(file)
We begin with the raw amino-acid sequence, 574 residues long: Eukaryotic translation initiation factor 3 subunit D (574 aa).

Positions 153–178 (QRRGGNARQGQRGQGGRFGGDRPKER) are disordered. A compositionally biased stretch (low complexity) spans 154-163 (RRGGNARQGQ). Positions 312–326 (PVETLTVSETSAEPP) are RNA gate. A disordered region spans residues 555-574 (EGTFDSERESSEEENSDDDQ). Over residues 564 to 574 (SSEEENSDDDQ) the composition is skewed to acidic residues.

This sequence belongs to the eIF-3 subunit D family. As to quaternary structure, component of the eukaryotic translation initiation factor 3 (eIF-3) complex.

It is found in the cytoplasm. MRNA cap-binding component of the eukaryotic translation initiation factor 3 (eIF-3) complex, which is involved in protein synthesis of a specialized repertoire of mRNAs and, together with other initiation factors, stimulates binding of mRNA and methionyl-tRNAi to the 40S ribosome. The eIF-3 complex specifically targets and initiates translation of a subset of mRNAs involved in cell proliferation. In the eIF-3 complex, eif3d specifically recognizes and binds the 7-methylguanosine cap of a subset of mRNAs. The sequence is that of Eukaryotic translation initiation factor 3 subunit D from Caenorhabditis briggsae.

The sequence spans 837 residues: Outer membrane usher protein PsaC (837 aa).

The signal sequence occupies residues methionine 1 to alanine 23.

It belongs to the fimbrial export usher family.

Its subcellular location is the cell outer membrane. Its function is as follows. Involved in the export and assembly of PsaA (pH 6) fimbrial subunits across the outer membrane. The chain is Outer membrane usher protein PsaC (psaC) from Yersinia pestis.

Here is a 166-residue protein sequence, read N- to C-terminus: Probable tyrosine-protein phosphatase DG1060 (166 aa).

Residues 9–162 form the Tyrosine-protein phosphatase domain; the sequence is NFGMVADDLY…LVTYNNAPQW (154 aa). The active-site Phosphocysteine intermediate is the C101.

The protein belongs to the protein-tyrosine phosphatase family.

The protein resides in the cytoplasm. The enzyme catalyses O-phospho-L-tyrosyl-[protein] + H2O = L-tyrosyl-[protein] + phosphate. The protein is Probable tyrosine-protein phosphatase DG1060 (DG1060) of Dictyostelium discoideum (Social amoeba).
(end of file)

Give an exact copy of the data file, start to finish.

We begin with the raw amino-acid sequence, 574 residues long: Eukaryotic translation initiation factor 3 subunit D (574 aa).

Positions 153–178 (QRRGGNARQGQRGQGGRFGGDRPKER) are disordered. A compositionally biased stretch (low complexity) spans 154-163 (RRGGNARQGQ). Positions 312–326 (PVETLTVSETSAEPP) are RNA gate. A disordered region spans residues 555-574 (EGTFDSERESSEEENSDDDQ). Over residues 564 to 574 (SSEEENSDDDQ) the composition is skewed to acidic residues.

This sequence belongs to the eIF-3 subunit D family. As to quaternary structure, component of the eukaryotic translation initiation factor 3 (eIF-3) complex.

It is found in the cytoplasm. MRNA cap-binding component of the eukaryotic translation initiation factor 3 (eIF-3) complex, which is involved in protein synthesis of a specialized repertoire of mRNAs and, together with other initiation factors, stimulates binding of mRNA and methionyl-tRNAi to the 40S ribosome. The eIF-3 complex specifically targets and initiates translation of a subset of mRNAs involved in cell proliferation. In the eIF-3 complex, eif3d specifically recognizes and binds the 7-methylguanosine cap of a subset of mRNAs. The sequence is that of Eukaryotic translation initiation factor 3 subunit D from Caenorhabditis briggsae.

The sequence spans 837 residues: Outer membrane usher protein PsaC (837 aa).

The signal sequence occupies residues methionine 1 to alanine 23.

It belongs to the fimbrial export usher family.

Its subcellular location is the cell outer membrane. Its function is as follows. Involved in the export and assembly of PsaA (pH 6) fimbrial subunits across the outer membrane. The chain is Outer membrane usher protein PsaC (psaC) from Yersinia pestis.

Here is a 166-residue protein sequence, read N- to C-terminus: Probable tyrosine-protein phosphatase DG1060 (166 aa).

Residues 9–162 form the Tyrosine-protein phosphatase domain; the sequence is NFGMVADDLY…LVTYNNAPQW (154 aa). The active-site Phosphocysteine intermediate is the C101.

The protein belongs to the protein-tyrosine phosphatase family.

The protein resides in the cytoplasm. The enzyme catalyses O-phospho-L-tyrosyl-[protein] + H2O = L-tyrosyl-[protein] + phosphate. The protein is Probable tyrosine-protein phosphatase DG1060 (DG1060) of Dictyostelium discoideum (Social amoeba).